To Breathe or Not to Breathe?

Free factory pollution image

The last thing polluted communities need is more pollution, yet unfortunately it’s what they often get. 

We work hard to protect the air we breathe. The cumulative effects from multiple sources of air pollution, especially in the young and the elderly, increase the risk of developing asthma and other respiratory illnesses, as well as cancer and heart disease. Year after year we engage the Missouri Department of Natural Resources (MDNR) on the air pollution permits it issues across the State, advocating for better controls, adequate monitoring, and community engagement.

Last year, to help us better engage with communities affected by unhealthy air quality, the Missouri Foundation for Health gave us a grant enabling us to place air monitors in some of our most affected communities. This air monitoring project was borne out of partner concerns about the high incidence of asthma in their Communities.

In collaboration with community partners Dutchtown South Community Corporation, A Red Circle and the Old North St. Louis Restoration Group, we designed a monitoring network under the guidance of WashU engineering professor Jay Turner. The City of St. Louis gave Great Rivers permission to place our air monitors on its street light poles, and Dr. Turner’s graduate students installed the air monitors. Today, the monitors are in place and collecting data. (You can track the results and learn more about the project here.)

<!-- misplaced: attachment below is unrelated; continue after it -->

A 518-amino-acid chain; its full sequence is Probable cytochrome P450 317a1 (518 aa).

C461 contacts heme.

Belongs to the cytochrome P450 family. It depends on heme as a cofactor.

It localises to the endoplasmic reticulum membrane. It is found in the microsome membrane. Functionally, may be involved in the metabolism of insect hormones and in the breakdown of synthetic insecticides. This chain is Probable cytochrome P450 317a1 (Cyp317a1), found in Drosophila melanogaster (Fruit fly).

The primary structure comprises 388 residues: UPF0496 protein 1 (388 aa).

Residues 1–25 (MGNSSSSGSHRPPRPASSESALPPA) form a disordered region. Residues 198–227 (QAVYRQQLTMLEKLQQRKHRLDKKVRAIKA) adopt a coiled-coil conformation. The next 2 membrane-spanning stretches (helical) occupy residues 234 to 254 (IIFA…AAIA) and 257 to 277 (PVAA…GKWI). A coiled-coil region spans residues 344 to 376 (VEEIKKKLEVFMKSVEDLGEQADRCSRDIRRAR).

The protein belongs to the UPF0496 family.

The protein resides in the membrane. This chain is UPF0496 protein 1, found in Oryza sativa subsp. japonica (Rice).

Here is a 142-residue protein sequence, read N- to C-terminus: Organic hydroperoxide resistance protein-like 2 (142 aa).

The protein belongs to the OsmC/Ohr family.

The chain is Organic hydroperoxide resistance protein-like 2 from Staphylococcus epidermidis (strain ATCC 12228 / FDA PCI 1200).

Air monitors installed in the Dutchtown, Old North, Pine Lawn neighborhoods of St. Louis. A total of 20 new air sampling sites were introduced, a major increase from the 8 active monitoring sites that previously existed in the whole St. Louis metropolitan area. (Picture credit: Yan He, Washington University in St. Louis.)

The project is timely, as the St. Louis metro area was recently “bumped up” by the U.S. Environmental Protection Agency to moderate nonattainment because of continued ozone pollution in the region.

The placement of the monitors and the data collected is enabling our community partners and their members to see first-hand how close they live, work, and play to unhealthy levels of air pollution. Armed with the data from the monitors, we advocate for more air monitoring in overburdened communities; for regulators to better account for the cumulative impacts of polluting sources; and for regulators to proactively engage with overburdened communities early in the permitting process.

(Header image via Openverse.)

Great Rivers Environmental Law Center is a non-profit 501(c)3 environmental law center providing free and low cost services to protect the environment and public health. They work to promote the public health by encouraging cleaner energy, improved environmental performance by businesses, and more efficient transportation and land use, thereby achieving cleaner air and water, and improving the quality of life in the region. Learn more at

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